Bind function keys to the bash
During a recent Linux basics training session one of the students asked how to assign F-keys or function keys on the keyboard to bash commands. Despite my decades of Linux usage, I never even considered this. So I went on to figure it out and learned how to do it.
Two ways do the trick. Either make an entry to the
inputrc file or use the
bind command. Both ways work and both have their advantages.
An easy way to test the function key integration is to use the
bind command. The only difficulty may be the way to enter the key codes.
First, look at this example:
bind '"^[OP":"ls -l^M"'
Assuming that you're using
bash to execute this command the way to construct this command works a little different than just copy and paste it. If you where to just copy and paste the string above it will likely NOT work.
Instead construct your command like this first:
bind '"":"ls -l"'
Then navigate to the first pair of quotes and pres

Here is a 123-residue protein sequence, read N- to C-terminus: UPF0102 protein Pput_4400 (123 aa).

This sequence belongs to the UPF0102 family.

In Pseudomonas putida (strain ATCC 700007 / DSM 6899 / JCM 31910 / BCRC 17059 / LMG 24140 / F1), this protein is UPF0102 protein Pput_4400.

Ctrl-v. Now press the desired function key. The key code will be added automatically. The command should look like this now:
bind '"^[OP":"ls -l"'
If your key code looks different to this example, don't worry. It depends on your OS and maybe on your keyboard.
Finally go to the end of your command which you put into the second pair of quotes. Press
Ctrl-v again and press the enter key leading to a command like this:
bind '"^[OP":"ls -l^M"'
This complete example would bind my F1 key to the command
ls -l followed by an enter. If the enter is not added the key would only write the command but not execute it.
As with many other bash related configuration elements the bind is only active within your bash session and will be reset once you end it.
To make it permanent you can add it to your
vim seems to be the easiest way. Use it just like you would to it in the bash with the
Ctrl-v key combination and everything. Just don't copy and paste as it won't work.
Another way to set the shortcut is to add it to your
/etc/inputrc or your local
~/.inputrc file. It works similar to the bind command. I used
vim to add it to a local
.inputrc file like this:
"^[OP": "ls -l^M"
Again, I used
Ctrl-vto enter the key codes.
If I'd make this global or if I had a complete
.inputrc file this would be my preference. However, if this is the only line in a local
~/.inputrc file all the global shortcuts won't work anymore. You could of course add the contents of
/etc/inputrc to the local file but I don't like copies like that.